OSPI Testifies on Bill to Streamline High School Graduation Requirements
OLYMPIA — January 27, 2016 — Staff from the Office of Superintendent of Public Instruction (OSPI) yesterday testified before the House Education Committee about House Bill 2556 (HB 2556), a bill the state superintendent requested, which streamlines high school graduation requirements and saves the state nearly $15 million a year.
To ensure high school diplomas are meaningful, the state has for several years required students pass high school assessments, or state-approved alternatives, to be eligible to graduate.
In recent years the state has increased academic expectations of students by adopting more difficult learning standards and assessments. The State Board of Education has increased the number of credits high school students must earn to be eligible to graduate.
“Graduating from high school is harder than it used to be,” State Superintendent Randy Dorn said. “We expect a lot from these kids.”
“Instead of spending so much time and money on testing, we need to focus our energy on high-quality 12th-grade classes that make sure students learn the skills they need to be successful in the 21st century.”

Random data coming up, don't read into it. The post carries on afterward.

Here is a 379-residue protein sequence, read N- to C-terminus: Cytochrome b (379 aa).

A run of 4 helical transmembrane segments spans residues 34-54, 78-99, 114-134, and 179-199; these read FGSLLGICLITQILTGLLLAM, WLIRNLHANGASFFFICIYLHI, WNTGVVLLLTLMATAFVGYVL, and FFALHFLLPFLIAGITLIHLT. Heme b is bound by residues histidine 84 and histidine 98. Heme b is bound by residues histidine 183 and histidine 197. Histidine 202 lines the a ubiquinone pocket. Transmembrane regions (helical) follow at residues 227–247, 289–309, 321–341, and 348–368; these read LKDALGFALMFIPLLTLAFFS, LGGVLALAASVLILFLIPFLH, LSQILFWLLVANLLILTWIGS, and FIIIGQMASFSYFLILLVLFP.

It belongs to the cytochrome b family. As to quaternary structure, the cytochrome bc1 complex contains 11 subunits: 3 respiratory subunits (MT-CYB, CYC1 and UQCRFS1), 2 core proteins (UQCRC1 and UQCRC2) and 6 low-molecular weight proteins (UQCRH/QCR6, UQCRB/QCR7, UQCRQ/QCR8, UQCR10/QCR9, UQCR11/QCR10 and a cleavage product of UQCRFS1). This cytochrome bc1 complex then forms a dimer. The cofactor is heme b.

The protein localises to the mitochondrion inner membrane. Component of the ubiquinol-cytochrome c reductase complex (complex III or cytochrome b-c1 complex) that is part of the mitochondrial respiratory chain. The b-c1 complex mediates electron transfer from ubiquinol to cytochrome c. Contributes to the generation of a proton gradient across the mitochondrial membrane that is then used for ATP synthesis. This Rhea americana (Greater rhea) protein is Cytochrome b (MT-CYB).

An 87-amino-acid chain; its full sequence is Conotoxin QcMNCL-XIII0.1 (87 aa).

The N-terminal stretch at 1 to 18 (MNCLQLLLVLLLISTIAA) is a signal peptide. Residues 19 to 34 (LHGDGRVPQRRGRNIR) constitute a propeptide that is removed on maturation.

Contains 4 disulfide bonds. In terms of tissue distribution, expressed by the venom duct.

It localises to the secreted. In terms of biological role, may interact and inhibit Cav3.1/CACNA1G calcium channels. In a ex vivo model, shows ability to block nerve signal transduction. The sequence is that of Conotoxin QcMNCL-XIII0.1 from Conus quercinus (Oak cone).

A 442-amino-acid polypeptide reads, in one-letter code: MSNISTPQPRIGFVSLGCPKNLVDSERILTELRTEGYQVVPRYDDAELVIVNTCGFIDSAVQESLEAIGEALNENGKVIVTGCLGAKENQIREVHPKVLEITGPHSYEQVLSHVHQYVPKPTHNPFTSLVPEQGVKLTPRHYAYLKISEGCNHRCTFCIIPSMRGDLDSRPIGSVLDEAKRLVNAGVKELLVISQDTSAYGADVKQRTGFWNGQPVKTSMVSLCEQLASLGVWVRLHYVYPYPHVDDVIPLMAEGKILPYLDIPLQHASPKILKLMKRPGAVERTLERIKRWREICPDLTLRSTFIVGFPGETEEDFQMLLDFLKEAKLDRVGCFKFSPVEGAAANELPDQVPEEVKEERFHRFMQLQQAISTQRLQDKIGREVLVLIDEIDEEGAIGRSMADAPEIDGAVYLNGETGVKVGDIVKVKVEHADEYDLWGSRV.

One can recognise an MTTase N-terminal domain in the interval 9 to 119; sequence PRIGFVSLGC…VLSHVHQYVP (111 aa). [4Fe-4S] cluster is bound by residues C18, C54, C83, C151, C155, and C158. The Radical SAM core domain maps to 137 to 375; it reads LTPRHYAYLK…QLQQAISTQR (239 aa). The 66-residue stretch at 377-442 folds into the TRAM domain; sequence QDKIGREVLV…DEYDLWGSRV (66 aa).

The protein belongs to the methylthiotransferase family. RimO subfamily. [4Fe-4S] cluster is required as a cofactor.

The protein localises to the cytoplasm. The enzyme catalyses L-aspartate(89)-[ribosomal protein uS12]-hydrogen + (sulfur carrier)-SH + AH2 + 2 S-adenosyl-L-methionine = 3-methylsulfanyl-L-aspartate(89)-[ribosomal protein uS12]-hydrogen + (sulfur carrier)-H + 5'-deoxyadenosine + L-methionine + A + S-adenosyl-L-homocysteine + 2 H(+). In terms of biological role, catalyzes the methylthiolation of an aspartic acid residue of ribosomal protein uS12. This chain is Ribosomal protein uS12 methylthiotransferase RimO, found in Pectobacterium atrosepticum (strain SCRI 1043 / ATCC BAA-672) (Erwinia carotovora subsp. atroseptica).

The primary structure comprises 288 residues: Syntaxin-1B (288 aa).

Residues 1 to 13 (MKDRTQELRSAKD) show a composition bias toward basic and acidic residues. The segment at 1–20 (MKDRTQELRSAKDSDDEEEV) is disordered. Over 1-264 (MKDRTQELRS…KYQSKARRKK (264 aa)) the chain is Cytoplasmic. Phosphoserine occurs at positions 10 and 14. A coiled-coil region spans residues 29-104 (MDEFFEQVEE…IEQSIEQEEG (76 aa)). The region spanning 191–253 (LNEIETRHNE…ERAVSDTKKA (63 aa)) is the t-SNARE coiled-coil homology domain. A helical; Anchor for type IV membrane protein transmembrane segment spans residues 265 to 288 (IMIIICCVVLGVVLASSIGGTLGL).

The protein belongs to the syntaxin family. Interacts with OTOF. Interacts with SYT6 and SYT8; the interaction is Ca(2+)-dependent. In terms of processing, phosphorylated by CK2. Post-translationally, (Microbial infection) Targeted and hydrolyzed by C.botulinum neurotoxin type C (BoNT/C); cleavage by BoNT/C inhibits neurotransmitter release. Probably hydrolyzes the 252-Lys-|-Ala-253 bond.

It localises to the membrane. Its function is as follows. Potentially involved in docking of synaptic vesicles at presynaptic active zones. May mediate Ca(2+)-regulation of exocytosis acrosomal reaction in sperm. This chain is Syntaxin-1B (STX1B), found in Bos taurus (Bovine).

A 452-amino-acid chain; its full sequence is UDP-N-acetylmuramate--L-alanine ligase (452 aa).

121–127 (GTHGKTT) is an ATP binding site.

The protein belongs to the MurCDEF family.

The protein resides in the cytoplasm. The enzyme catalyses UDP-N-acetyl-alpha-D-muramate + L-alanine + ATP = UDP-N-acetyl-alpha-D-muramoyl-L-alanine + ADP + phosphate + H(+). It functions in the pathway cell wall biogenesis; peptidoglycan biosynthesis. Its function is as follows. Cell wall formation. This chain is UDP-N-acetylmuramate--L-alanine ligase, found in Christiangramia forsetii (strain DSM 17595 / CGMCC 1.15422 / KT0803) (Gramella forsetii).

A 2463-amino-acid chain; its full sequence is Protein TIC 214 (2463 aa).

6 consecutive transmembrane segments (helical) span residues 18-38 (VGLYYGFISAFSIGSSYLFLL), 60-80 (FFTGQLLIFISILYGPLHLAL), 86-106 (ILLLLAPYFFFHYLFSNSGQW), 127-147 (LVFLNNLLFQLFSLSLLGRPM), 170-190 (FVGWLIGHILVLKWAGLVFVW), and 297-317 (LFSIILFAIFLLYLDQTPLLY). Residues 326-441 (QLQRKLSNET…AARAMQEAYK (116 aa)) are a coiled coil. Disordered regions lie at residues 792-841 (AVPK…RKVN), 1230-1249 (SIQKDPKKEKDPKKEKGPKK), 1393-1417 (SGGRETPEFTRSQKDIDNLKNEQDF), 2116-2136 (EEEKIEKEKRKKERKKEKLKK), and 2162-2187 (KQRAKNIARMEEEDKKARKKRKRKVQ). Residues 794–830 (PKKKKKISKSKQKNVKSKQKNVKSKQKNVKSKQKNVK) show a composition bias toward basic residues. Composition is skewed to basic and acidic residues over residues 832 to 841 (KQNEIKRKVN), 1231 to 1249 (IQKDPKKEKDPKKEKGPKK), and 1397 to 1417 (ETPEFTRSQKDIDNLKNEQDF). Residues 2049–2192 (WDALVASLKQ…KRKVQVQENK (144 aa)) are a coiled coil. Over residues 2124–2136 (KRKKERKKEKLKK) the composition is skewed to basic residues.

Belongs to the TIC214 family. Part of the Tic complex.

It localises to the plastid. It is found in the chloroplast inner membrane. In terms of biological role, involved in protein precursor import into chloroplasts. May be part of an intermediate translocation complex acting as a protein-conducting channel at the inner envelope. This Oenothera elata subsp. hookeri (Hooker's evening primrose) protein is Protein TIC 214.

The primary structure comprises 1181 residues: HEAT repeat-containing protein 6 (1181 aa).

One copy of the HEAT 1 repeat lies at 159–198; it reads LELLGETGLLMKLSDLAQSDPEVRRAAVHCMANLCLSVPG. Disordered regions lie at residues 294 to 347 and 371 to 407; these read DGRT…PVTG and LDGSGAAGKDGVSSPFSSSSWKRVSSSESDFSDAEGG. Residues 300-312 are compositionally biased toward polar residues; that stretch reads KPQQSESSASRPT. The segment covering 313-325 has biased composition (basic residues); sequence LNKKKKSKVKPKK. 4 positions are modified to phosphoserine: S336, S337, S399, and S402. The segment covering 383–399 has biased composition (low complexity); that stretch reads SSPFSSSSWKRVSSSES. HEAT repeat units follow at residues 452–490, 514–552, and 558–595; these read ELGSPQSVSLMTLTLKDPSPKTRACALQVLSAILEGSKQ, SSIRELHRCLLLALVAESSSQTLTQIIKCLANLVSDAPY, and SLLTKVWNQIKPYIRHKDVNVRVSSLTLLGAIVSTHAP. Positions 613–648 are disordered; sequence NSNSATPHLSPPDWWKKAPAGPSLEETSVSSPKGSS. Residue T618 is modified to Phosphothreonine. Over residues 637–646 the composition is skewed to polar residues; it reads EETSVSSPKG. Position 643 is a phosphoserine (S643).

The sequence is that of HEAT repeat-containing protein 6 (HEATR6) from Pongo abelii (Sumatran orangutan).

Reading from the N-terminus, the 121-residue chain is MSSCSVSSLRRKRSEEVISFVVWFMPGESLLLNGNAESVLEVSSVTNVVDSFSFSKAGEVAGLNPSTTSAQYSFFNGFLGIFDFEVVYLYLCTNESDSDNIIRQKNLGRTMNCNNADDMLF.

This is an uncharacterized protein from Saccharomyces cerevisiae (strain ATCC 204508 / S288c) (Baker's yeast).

Our state’s new assessments were designed to measure college and career readiness—not whether or not students have met the minimum bar for a diploma. Results from these tests, taken by 11th graders, should serve as an indicator of what kind of instruction students need during their senior year. Instead of re-testing and providing costly alternatives, this is the most meaningful way to prepare students for college and career.
The Office of Superintendent of Public Instruction (OSPI) is the primary agency charged with overseeing K–12 education in Washington state. Led by State School Superintendent Randy Dorn, OSPI works with the state’s 295 school districts and nine educational service districts to administer basic education programs and implement education reform on behalf of more than one million public school students.
OSPI provides equal access to all programs and services without discrimination based on sex, race, creed, religion, color, national origin, age, honorably discharged veteran or military status, sexual orientation, gender expression or identity, the presence of any sensory, mental, or physical disability, or the use of a trained dog guide or service animal by a person with a disability. Questions and complaints of alleged discrimination should be directed to the Equity and Civil Rights Director at (360) 725-6162 or P.O. Box 47200, Olympia, WA 98504-7200.
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